American Journal of Animal and Veterinary Sciences

Eimeria Legionensis and Eimeria kofoidi (Apicomplexa: Eimeriidae) Infection and Associated Lesions in Naturally Infected Red-Legged Partridges (Alectoris rufa)

G. Fichi, G. Rossi and Stefania Perrucci

DOI : 10.3844/ajavsp.2017.201.209

American Journal of Animal and Veterinary Sciences

Volume 12, Issue 4

Pages 201-209


With the aim to identify the Eimeria species responsible for coccidiosis in 50 deceased red-legged partridges (Alectoris rufa), individual faecal samples were collected, dissolved in 2.5% K2Cr2O7 solution and maintained at room temperature to allow sporulation of the oocysts. Morphology and dimensions of sporulated oocysts were microscopically evaluated. To assess Eimeria intestinal localisation, faecal samples and scrapings taken from the different intestinal segments of each deceased animal were examined by fresh smears and flotation test, while the intestines were examined for gross lesions, then fixed in 10% formalin and processed for histopathological analysis. From scrapings and morphological analysis, Eimeria kofoidi and Eimeria legionensis were identified in the small intestine and in the caecum and colon, respectively. Histopathological analysis confirmed the presence of two distinct Eimeria species. In particular, E. kofoidi macrogamonts were found in epithelial cells of jejunum and ileum, between the basal lamina and the nucleus of the infected intestinal cells. This latter was flattened and displaced above. E. legionensis macrogamonts were instead found localised between the nucleus and the luminal surface of the infected caeca and colonic cells and these macrogamonts were larger than those of E. kofoidi. Chronic enteritis and severe displacement of the deep crypts of the small intestine, large areas of caeca and colonic epithelial necrosis associated to thickened wall and mononuclear cells infiltration diffused in a transmural manner, were the main histopathological lesions.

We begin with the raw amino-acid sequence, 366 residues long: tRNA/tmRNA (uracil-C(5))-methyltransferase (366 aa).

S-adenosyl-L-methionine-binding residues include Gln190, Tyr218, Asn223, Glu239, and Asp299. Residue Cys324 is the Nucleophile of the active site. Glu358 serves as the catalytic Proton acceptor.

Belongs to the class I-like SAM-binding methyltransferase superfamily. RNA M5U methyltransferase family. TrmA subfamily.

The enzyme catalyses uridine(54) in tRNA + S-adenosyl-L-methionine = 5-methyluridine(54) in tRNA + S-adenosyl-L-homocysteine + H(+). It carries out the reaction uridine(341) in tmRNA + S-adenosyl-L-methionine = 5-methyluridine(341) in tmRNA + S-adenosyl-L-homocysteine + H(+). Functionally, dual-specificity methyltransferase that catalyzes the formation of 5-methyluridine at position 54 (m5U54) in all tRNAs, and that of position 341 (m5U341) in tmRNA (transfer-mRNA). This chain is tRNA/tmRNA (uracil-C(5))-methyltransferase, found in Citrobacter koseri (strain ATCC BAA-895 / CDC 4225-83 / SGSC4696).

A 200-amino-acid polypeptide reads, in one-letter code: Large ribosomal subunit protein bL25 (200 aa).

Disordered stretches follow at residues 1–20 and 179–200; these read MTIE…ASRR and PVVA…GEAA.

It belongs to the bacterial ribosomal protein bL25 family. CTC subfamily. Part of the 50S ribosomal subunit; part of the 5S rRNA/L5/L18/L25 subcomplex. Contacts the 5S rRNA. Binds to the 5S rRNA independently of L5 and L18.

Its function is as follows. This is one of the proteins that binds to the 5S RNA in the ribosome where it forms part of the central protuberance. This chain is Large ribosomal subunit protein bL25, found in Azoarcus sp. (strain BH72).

© 2017 G. Fichi, G. Rossi and Stefania Perrucci. This is an open access article distributed under the terms of the Creative Commons Attribution License, which permits unrestricted use, distribution, and reproduction in any medium, provided the original author and source are credited.